Objective: To evaluate the frequency of HLA class I and II alleles associated with traditional forms of inflammatory arthritis in patients with immune checkpoint inhibitor (ICI)-induced inflammatory arthritis as compared with population controls.
Methods: High-resolution HLA typing was performed on 27 patients with ICI-induced inflammatory arthritis and 726 healthy controls. Genotyping at the shared epitope (SE) locus (HLA DRB1) was performed on 220 RA cases. Allele-positivity rates and frequency of having at least one SE allele were compared using Fisher's exact test between ICI-induced inflammatory arthritis and healthy controls. Frequency of having at least one SE allele was also compared between ICI-induced inflammatory arthritis and RA cases.
Results: Twenty-six patients with ICI-induced inflammatory arthritis were of European descent, and one was African American. In those 26 patients, 16 (61.5%) had at least one SE allele, significantly different from healthy controls of European descent, in whom 299 (41.2%) had at least one SE allele (odds ratio 2.3, P = 0.04). The allele-positivity rate of DRB1*04: 05 was also higher in the ICI-induced inflammatory arthritis group. The ICI-induced inflammatory arthritis population and RA patients of European descent did not differ in frequency of having at least one SE allele, but ICI-induced inflammatory arthritis patients were more likely to be autoantibody-negative for RF and anti-CCP antibodies.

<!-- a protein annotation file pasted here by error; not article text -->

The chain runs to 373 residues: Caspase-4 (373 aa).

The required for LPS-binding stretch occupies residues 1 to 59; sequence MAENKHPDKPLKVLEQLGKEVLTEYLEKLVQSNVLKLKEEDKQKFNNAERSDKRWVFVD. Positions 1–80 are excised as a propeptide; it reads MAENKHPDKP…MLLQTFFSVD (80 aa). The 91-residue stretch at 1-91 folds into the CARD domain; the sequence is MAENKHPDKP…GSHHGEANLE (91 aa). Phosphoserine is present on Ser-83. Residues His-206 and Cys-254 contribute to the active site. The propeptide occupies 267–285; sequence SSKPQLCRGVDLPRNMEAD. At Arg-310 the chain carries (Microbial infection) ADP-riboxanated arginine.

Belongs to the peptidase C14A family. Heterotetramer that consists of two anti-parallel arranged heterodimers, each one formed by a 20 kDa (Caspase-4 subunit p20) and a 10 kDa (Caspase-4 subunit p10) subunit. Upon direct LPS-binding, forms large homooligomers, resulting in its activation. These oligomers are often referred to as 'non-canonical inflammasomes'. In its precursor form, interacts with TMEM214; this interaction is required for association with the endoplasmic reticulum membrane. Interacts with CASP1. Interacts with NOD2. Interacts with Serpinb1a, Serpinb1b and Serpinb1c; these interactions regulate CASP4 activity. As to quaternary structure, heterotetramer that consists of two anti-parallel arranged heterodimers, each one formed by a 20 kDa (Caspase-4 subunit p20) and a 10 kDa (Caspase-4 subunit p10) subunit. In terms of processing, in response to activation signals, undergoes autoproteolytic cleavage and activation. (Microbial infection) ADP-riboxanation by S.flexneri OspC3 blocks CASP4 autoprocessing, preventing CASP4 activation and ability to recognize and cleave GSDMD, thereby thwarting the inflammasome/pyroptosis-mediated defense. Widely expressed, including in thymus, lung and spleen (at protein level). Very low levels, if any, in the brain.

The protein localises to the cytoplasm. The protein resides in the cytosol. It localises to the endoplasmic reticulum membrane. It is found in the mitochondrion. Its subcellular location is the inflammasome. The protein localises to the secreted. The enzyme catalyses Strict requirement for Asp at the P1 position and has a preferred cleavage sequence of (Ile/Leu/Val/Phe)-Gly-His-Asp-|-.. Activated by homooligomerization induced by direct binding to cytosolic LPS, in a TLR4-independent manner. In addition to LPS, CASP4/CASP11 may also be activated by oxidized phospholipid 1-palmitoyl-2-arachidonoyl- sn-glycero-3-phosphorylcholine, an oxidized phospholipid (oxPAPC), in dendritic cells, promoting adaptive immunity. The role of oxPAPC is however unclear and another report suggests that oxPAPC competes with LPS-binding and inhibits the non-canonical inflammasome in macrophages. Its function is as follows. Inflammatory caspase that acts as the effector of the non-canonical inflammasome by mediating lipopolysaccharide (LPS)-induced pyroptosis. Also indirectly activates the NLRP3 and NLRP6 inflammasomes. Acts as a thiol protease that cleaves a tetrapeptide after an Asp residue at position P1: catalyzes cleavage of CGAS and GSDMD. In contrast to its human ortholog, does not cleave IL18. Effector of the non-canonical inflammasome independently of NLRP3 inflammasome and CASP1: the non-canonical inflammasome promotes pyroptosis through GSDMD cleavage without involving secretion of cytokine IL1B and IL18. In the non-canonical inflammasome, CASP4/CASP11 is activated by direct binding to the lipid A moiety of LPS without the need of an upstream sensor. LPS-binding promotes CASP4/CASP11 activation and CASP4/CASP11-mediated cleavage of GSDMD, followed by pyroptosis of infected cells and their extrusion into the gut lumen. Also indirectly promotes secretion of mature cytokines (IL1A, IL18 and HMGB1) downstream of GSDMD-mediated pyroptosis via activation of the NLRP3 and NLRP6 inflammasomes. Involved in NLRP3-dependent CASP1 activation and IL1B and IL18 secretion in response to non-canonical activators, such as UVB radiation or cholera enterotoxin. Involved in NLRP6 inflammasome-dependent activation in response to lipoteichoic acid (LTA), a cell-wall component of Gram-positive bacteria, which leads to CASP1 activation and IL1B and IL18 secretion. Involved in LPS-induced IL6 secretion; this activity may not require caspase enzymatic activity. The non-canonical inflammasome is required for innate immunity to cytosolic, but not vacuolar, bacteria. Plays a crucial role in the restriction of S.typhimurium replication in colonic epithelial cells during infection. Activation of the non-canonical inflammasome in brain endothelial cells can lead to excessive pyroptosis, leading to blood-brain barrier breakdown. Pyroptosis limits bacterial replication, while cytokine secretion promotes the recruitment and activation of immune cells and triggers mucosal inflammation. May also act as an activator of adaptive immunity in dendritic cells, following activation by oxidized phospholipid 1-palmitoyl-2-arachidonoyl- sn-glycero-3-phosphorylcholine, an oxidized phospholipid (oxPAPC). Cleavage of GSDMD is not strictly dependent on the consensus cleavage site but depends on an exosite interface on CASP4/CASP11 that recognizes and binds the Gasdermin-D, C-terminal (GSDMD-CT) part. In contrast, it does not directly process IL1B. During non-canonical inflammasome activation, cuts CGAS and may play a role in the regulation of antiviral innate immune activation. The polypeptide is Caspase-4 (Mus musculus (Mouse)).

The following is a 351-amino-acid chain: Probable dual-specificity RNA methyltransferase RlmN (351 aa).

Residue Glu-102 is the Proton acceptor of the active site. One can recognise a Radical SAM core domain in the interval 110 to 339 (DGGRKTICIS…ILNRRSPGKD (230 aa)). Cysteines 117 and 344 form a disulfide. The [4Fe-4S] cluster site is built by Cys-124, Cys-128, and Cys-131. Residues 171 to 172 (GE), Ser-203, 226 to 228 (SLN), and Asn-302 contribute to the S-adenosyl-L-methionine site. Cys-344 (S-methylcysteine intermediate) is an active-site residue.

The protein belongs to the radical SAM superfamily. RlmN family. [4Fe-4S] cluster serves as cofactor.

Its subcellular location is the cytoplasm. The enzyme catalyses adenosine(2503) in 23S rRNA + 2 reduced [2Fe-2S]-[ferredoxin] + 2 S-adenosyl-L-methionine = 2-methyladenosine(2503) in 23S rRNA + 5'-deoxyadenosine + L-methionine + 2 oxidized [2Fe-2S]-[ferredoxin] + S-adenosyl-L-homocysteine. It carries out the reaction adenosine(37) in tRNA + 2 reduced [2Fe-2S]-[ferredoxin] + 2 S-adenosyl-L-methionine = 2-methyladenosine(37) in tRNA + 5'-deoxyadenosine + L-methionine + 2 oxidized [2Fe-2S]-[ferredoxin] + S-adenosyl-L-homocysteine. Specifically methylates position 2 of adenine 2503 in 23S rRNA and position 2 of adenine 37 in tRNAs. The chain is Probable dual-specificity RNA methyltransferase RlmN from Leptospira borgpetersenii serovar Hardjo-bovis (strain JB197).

Conclusion: Patients with ICI-induced inflammatory arthritis of European descent were more likely to have at least one SE allele than healthy controls. Further studies are needed to validate these findings and investigate whether a unique immunogenetic framework increases risk for different immune-related adverse events.
Keywords: cancer immunotherapy; immune checkpoint inhibitors; immunogenetics; inflammatory arthritis.
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